The name alone can be read as an ironic commentary on the task that the Ministry of Education, Culture and Science assigned us. By giving the name Het Nieuwe Instituut (literally The New Institute) to the fusion of three organisations that represented architecture, design and digital culture, the fledgling institution was saddled with a nomenclature as pretentious as it was meaningless: the very latest in the field of institutes, with a programme around the equally unclear concept of innovation.

From the outset, director Guus Beumer has taken Het Nieuwe Instituut’s task of addressing innovation very literally and has provided it with a critical intellectual framework. In 2014, soon after the institute had become operational, Beumer seized upon the commemoration of the outbreak of the First World War (1914-18) as the context for a series of activities in which radical renewal was not easily celebrated. As the programming made clear, every form of innovation creates conflict, and that conflict is perhaps much more interesting than the innovation itself.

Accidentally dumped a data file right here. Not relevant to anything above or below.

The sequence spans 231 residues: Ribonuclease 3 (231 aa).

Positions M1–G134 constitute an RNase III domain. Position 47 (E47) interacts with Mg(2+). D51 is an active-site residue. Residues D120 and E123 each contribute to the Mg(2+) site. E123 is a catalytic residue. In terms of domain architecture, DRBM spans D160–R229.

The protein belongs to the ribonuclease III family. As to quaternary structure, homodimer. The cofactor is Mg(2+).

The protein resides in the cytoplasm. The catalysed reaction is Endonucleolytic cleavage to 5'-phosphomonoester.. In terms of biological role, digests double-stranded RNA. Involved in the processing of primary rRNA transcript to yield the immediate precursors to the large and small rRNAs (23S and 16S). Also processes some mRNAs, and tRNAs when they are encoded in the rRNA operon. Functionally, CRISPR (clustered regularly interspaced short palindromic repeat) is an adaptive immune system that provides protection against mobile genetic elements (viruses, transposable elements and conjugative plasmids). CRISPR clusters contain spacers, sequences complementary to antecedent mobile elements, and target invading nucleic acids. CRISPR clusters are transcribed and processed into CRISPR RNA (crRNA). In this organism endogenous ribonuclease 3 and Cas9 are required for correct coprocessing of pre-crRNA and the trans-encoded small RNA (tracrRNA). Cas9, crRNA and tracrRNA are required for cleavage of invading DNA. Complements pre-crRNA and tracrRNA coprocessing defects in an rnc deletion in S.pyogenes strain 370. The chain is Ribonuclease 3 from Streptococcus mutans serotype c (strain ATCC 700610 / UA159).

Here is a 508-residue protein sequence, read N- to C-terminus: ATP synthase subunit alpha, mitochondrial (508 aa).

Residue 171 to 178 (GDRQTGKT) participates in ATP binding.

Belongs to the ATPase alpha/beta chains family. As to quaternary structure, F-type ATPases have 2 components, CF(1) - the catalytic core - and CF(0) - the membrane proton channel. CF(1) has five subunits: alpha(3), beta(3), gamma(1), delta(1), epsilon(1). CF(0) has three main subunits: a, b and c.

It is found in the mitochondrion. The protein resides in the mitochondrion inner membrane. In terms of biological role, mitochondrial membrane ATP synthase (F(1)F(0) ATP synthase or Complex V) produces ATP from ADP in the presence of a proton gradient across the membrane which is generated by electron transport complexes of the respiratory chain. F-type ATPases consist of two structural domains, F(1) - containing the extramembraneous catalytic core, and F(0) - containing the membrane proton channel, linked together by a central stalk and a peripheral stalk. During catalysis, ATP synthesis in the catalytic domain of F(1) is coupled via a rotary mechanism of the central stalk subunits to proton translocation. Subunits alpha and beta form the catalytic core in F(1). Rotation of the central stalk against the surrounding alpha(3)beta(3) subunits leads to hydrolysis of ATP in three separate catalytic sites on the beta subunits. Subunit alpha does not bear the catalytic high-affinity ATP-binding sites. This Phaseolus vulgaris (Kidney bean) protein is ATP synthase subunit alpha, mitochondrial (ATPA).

Now, five years later, Het Nieuwe Instituut has curated the Dutch entry to the Milan Triennale in the form of the exhibition I See That I See What You Don’t See. Conflict is once again the subject. Technology and design have made an essential contribution to the creation of 24-hour production landscapes: good for the horticulture sector, but very disruptive for humans, animals and ‘unproductive’ forms of vegetation. 

These two examples are indicative of the way Het Nieuwe Instituut positions itself in relation to innovation. In this interview, Guus Beumer explains the choices ‘his’ institute has made and how – despite all the reservations – innovation has been given a central role in the organisation and its programming. Guus Beumer: ‘Our understanding of innovation resides not in the what, but in the how.’